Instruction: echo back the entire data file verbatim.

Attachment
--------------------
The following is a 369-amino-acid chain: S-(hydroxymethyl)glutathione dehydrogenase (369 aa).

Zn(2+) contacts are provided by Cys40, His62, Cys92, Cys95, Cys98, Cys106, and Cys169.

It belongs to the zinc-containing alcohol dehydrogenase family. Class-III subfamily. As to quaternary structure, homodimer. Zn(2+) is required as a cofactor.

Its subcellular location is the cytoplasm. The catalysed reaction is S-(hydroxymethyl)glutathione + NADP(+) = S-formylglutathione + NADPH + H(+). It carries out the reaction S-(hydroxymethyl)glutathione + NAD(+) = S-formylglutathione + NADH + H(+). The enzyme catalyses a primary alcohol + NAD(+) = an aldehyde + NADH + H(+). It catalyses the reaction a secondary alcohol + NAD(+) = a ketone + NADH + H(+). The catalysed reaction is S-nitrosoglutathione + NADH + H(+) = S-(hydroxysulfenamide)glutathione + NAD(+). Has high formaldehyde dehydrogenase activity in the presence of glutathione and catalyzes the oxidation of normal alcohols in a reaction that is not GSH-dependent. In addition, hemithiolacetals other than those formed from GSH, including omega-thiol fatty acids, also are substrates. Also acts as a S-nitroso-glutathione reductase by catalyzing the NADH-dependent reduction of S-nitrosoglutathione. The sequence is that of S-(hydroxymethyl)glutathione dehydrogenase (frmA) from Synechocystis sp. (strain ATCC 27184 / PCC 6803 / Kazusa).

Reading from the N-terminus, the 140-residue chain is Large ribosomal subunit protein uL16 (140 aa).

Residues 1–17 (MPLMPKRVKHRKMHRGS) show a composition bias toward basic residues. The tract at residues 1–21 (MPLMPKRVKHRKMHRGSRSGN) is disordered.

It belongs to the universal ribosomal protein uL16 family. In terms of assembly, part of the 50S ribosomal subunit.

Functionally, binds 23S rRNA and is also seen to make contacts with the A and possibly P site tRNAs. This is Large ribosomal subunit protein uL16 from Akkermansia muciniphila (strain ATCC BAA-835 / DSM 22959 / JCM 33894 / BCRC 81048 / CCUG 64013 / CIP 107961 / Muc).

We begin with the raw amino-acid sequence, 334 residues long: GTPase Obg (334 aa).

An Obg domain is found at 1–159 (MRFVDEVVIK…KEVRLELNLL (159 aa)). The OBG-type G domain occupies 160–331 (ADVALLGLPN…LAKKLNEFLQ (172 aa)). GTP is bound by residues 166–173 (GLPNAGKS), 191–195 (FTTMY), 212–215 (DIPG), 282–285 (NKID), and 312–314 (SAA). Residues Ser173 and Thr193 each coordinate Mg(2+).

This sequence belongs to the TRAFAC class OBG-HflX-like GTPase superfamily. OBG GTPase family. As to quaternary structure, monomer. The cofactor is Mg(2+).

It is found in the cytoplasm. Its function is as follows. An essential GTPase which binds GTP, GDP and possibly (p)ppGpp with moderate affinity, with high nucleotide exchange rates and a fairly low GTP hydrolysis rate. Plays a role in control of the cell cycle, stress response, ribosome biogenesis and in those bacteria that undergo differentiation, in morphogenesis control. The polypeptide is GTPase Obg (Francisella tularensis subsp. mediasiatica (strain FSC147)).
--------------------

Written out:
The following is a 369-amino-acid chain: S-(hydroxymethyl)glutathione dehydrogenase (369 aa).

Zn(2+) contacts are provided by Cys40, His62, Cys92, Cys95, Cys98, Cys106, and Cys169.

It belongs to the zinc-containing alcohol dehydrogenase family. Class-III subfamily. As to quaternary structure, homodimer. Zn(2+) is required as a cofactor.

Its subcellular location is the cytoplasm. The catalysed reaction is S-(hydroxymethyl)glutathione + NADP(+) = S-formylglutathione + NADPH + H(+). It carries out the reaction S-(hydroxymethyl)glutathione + NAD(+) = S-formylglutathione + NADH + H(+). The enzyme catalyses a primary alcohol + NAD(+) = an aldehyde + NADH + H(+). It catalyses the reaction a secondary alcohol + NAD(+) = a ketone + NADH + H(+). The catalysed reaction is S-nitrosoglutathione + NADH + H(+) = S-(hydroxysulfenamide)glutathione + NAD(+). Has high formaldehyde dehydrogenase activity in the presence of glutathione and catalyzes the oxidation of normal alcohols in a reaction that is not GSH-dependent. In addition, hemithiolacetals other than those formed from GSH, including omega-thiol fatty acids, also are substrates. Also acts as a S-nitroso-glutathione reductase by catalyzing the NADH-dependent reduction of S-nitrosoglutathione. The sequence is that of S-(hydroxymethyl)glutathione dehydrogenase (frmA) from Synechocystis sp. (strain ATCC 27184 / PCC 6803 / Kazusa).

Reading from the N-terminus, the 140-residue chain is Large ribosomal subunit protein uL16 (140 aa).

Residues 1–17 (MPLMPKRVKHRKMHRGS) show a composition bias toward basic residues. The tract at residues 1–21 (MPLMPKRVKHRKMHRGSRSGN) is disordered.

It belongs to the universal ribosomal protein uL16 family. In terms of assembly, part of the 50S ribosomal subunit.

Functionally, binds 23S rRNA and is also seen to make contacts with the A and possibly P site tRNAs. This is Large ribosomal subunit protein uL16 from Akkermansia muciniphila (strain ATCC BAA-835 / DSM 22959 / JCM 33894 / BCRC 81048 / CCUG 64013 / CIP 107961 / Muc).

We begin with the raw amino-acid sequence, 334 residues long: GTPase Obg (334 aa).

An Obg domain is found at 1–159 (MRFVDEVVIK…KEVRLELNLL (159 aa)). The OBG-type G domain occupies 160–331 (ADVALLGLPN…LAKKLNEFLQ (172 aa)). GTP is bound by residues 166–173 (GLPNAGKS), 191–195 (FTTMY), 212–215 (DIPG), 282–285 (NKID), and 312–314 (SAA). Residues Ser173 and Thr193 each coordinate Mg(2+).

This sequence belongs to the TRAFAC class OBG-HflX-like GTPase superfamily. OBG GTPase family. As to quaternary structure, monomer. The cofactor is Mg(2+).

It is found in the cytoplasm. Its function is as follows. An essential GTPase which binds GTP, GDP and possibly (p)ppGpp with moderate affinity, with high nucleotide exchange rates and a fairly low GTP hydrolysis rate. Plays a role in control of the cell cycle, stress response, ribosome biogenesis and in those bacteria that undergo differentiation, in morphogenesis control. The polypeptide is GTPase Obg (Francisella tularensis subsp. mediasiatica (strain FSC147)).